If you could patch together your mongrel ancestry, you move to those ancestral lands and worship your false gods, you live without modern communication technology and healthcare, it surely has poisoned your mind and soul.
    Anybody can say "we are are equal opportunity employer", but do they practice it?

  11. Bill Dithmer 2013.11.02

    "I wasn't aware that Native Americans made pilgrimages, they did however go to sacred buttes and mountains to pray."

    "A pilgrimage is a journey or search of moral or spiritual significance. Typically, it is a journey to a shrine or other location of importance to a person's beliefs and faith, although sometimes it can be a metaphorical journey into someone's own beliefs. Many religions attach spiritual importance to particular places: the place of birth or death of founders or saints, or to the place of their "calling" or spiritual awakening, or of their connection (visual or verbal) with the divine, to locations where miracles were performed or witnessed, or locations where a deity is said to live or be "housed," or any site that is seen to have special spiritual powers."

    That sounds like the same things to me.

    Roger I get it. You don't want Doug to say anything that is upsetting to you about your race of people and you want him to stop. At the same time you feel no obligation to do the same. You don't want Wiken to say anything about how the natives live yet you have no trouble putting the peddle to the metal telling him or any other white man what and how they should act. I'd like to think that you are just a hypocrite but it sure looks more and more like you are even more racist then you think he is.

    It doesn't really matter to me anymore. The two of you can go on and on if you want to. Will that fix anything? NO. Will taking a tower down change anything? Maybe for a week and then it's same old, same old.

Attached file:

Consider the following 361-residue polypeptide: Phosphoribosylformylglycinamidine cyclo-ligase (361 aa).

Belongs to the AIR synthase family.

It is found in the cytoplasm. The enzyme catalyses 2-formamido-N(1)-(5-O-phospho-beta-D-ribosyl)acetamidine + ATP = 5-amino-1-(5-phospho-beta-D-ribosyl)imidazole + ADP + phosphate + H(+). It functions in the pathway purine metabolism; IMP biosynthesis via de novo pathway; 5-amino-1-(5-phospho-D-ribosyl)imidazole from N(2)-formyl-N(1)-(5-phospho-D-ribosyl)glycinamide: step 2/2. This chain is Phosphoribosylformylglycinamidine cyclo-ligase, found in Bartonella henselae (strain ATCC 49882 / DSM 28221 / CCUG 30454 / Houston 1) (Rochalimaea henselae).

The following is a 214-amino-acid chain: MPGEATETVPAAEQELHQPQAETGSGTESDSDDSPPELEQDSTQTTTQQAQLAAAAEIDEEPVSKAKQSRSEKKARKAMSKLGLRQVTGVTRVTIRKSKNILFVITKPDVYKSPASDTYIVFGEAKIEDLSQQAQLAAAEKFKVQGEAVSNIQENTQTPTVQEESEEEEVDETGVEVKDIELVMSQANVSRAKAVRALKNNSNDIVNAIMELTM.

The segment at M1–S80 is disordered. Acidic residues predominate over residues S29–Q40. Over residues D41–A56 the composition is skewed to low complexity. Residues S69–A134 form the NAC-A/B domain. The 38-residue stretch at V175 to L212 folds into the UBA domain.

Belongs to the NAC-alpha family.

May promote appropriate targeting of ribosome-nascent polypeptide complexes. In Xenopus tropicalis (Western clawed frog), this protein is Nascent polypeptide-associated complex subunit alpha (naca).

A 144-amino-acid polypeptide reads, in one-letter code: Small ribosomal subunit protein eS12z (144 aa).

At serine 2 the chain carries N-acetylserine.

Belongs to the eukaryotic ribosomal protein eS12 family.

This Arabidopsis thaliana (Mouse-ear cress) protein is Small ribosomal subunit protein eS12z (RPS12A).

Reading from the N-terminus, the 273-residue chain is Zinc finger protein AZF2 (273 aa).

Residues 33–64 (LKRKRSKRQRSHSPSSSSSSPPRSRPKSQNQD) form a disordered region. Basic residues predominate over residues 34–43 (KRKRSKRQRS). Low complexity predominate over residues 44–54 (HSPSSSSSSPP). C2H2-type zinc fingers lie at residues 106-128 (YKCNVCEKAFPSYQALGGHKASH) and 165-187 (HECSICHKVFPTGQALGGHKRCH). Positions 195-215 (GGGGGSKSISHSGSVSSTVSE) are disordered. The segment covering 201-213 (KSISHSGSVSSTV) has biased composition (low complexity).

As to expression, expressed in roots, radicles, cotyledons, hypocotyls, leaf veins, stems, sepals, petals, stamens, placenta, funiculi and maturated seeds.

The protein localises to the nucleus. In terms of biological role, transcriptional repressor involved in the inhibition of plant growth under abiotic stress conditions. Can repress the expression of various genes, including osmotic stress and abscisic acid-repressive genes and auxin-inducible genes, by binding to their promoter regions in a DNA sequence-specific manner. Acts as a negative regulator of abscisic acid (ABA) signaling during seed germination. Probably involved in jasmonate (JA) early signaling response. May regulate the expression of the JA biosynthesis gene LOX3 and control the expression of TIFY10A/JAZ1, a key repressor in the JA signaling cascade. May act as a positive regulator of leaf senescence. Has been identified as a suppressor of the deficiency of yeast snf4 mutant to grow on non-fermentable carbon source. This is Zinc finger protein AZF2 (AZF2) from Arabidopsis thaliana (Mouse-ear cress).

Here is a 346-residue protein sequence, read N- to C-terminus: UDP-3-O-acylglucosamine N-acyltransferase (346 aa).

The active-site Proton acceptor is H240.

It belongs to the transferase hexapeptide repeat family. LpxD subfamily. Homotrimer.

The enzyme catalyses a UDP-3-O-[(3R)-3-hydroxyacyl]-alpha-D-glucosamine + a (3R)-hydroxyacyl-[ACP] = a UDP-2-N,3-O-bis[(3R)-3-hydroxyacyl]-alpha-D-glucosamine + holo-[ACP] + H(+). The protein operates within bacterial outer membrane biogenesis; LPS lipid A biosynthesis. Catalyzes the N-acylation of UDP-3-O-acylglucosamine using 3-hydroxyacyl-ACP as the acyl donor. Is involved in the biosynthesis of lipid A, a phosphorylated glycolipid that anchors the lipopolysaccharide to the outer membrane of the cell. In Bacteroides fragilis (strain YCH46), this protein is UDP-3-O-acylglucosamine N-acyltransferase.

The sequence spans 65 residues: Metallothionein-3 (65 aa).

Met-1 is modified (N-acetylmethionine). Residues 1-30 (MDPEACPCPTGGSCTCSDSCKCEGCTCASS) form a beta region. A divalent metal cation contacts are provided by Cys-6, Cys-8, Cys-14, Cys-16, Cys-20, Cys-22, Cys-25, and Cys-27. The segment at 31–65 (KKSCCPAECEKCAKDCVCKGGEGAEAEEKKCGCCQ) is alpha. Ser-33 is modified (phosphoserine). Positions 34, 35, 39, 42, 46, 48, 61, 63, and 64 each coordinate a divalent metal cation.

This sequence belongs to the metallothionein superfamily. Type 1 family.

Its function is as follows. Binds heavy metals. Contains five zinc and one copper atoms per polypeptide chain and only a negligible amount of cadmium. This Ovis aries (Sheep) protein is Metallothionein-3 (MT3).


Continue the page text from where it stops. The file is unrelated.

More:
"There is nothing "mildly amusing" about the price gouging of Native Americans on South Dakota's reservation by so called electrical coops."

    That's funny Roger. Prove it or quit saying it. I'm sure the natives are paying the same rate as everyone else out here. But then again I might be wrong, all you have to do is prove what you said. Or is this the scenario. You don't think that the natives should pay as much as anyone else? In that case it doesn't look like you want anything like equality.

    I'm through trying to help a "people" now I'm going to stick with individuals. There just seems to be to much poor me talking coming from those of the native people that are less then a quarter blood. It must be rough going to a party two generations late and find out nobody wants to share the cake with ya.

    Now as far as the "Fort Laramie Treaty" goes. I'm all for giving back that land that the Indians themselves didn't sell to the outsiders. That's how my family got ours and no we didn't steal it we were friends with the previous owners and their families for generations long after they sold it to us. I'm not to sure how those people that live elsewhere will feel about that kind of deal though.

    The Blindman

  12. joseph g thompson 2013.11.02

    Well said Blindman. I'd let them argue forever, thoroughly enjoy watching racists argue with each other, especially when neither of them understand that what they say is racist and will deny with their last breath that they are racist. I'm not racist but then again, having family here since the 1700's, I also consider myself a Native American rather than a mongrel.

  13. Roger Cornelius 2013.11.02

    Thanks for the pointless and meaningless definition of pilgrimage, apply to the culture that uses it. If you find a simple term "of going to the mountain to pray to the creator or similar phrase offensive and needs to be redefined, so be it.
    Dithmer, I will not compromise my integrity by responding to allegations of racism. I'm used to that racist ploy, when a Native American responds, sometimes sharply, to a man demeaning his culture, he in turn is called a racist. That nonsense didn't work for me decades ago and it won't work here.
    I've said on this blog before, I encourage you and Wilken to comment on Native Americans as it is a demonstration of the racist attitudes that we deal with everyday.
    Dithmer, if you have paid attention, I have tried to limit my comments directly at you or Wilken, not all whites in South Dakota. To go beyond that would to be to betray friends and associates of all demographics.
    If you think I am racist for calling out you and Wilken, go ahead and give it that label. I call it being prejudice against willful ignorance. Why do you it so necessary for you to defend Wilken anyway? Birds of a feather?
    Dithmer lives in a comfortable little world of la la land. If he hasn't witnessed or experienced a wrong doing it couldn't possible be so. On the Pine Ridge Reservation, Nebraska Public Power serves the town of Pine Ridge and surrounding communities, Lacreek Electric serves the rest of the reservation. And yes I have compared the rates of the two companies and have found Lacreek Electric higher, much higher, for the exact same homes. No, Native Americans should not pay less because they are Native, but it should be equitable.